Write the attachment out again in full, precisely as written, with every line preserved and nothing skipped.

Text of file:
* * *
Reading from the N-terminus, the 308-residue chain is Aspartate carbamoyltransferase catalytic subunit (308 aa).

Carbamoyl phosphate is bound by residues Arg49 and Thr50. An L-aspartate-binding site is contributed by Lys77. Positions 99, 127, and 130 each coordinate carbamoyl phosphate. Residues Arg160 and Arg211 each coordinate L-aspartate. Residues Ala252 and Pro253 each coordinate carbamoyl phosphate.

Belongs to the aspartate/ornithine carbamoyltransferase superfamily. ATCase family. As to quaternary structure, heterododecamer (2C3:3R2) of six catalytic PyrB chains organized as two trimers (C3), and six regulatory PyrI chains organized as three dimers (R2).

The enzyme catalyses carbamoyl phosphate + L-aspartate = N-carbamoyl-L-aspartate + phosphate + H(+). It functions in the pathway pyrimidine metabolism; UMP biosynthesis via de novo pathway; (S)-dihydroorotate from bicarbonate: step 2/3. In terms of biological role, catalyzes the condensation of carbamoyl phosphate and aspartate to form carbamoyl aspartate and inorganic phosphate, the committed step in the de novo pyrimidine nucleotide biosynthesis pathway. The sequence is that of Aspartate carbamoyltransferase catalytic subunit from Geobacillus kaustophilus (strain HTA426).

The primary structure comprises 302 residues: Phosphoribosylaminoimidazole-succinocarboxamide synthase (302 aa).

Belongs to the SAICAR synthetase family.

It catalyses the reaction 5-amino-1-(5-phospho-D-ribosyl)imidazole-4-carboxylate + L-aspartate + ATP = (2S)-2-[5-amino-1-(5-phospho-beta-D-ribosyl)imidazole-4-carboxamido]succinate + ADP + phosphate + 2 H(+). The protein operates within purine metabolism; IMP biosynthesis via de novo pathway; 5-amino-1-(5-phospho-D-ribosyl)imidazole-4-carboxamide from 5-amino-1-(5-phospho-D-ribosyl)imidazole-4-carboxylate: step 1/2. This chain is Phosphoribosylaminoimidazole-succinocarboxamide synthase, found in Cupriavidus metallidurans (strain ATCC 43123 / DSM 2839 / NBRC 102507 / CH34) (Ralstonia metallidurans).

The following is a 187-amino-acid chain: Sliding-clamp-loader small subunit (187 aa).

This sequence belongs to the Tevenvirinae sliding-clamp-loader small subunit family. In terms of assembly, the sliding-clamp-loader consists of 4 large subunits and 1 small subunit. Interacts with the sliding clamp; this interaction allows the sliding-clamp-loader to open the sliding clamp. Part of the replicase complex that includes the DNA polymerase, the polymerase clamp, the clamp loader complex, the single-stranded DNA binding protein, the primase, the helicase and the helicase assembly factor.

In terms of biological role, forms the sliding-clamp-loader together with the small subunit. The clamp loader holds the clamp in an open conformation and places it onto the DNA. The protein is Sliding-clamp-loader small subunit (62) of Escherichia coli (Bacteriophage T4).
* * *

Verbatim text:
Reading from the N-terminus, the 308-residue chain is Aspartate carbamoyltransferase catalytic subunit (308 aa).

Carbamoyl phosphate is bound by residues Arg49 and Thr50. An L-aspartate-binding site is contributed by Lys77. Positions 99, 127, and 130 each coordinate carbamoyl phosphate. Residues Arg160 and Arg211 each coordinate L-aspartate. Residues Ala252 and Pro253 each coordinate carbamoyl phosphate.

Belongs to the aspartate/ornithine carbamoyltransferase superfamily. ATCase family. As to quaternary structure, heterododecamer (2C3:3R2) of six catalytic PyrB chains organized as two trimers (C3), and six regulatory PyrI chains organized as three dimers (R2).

The enzyme catalyses carbamoyl phosphate + L-aspartate = N-carbamoyl-L-aspartate + phosphate + H(+). It functions in the pathway pyrimidine metabolism; UMP biosynthesis via de novo pathway; (S)-dihydroorotate from bicarbonate: step 2/3. In terms of biological role, catalyzes the condensation of carbamoyl phosphate and aspartate to form carbamoyl aspartate and inorganic phosphate, the committed step in the de novo pyrimidine nucleotide biosynthesis pathway. The sequence is that of Aspartate carbamoyltransferase catalytic subunit from Geobacillus kaustophilus (strain HTA426).

The primary structure comprises 302 residues: Phosphoribosylaminoimidazole-succinocarboxamide synthase (302 aa).

Belongs to the SAICAR synthetase family.

It catalyses the reaction 5-amino-1-(5-phospho-D-ribosyl)imidazole-4-carboxylate + L-aspartate + ATP = (2S)-2-[5-amino-1-(5-phospho-beta-D-ribosyl)imidazole-4-carboxamido]succinate + ADP + phosphate + 2 H(+). The protein operates within purine metabolism; IMP biosynthesis via de novo pathway; 5-amino-1-(5-phospho-D-ribosyl)imidazole-4-carboxamide from 5-amino-1-(5-phospho-D-ribosyl)imidazole-4-carboxylate: step 1/2. This chain is Phosphoribosylaminoimidazole-succinocarboxamide synthase, found in Cupriavidus metallidurans (strain ATCC 43123 / DSM 2839 / NBRC 102507 / CH34) (Ralstonia metallidurans).

The following is a 187-amino-acid chain: Sliding-clamp-loader small subunit (187 aa).

This sequence belongs to the Tevenvirinae sliding-clamp-loader small subunit family. In terms of assembly, the sliding-clamp-loader consists of 4 large subunits and 1 small subunit. Interacts with the sliding clamp; this interaction allows the sliding-clamp-loader to open the sliding clamp. Part of the replicase complex that includes the DNA polymerase, the polymerase clamp, the clamp loader complex, the single-stranded DNA binding protein, the primase, the helicase and the helicase assembly factor.

In terms of biological role, forms the sliding-clamp-loader together with the small subunit. The clamp loader holds the clamp in an open conformation and places it onto the DNA. The protein is Sliding-clamp-loader small subunit (62) of Escherichia coli (Bacteriophage T4).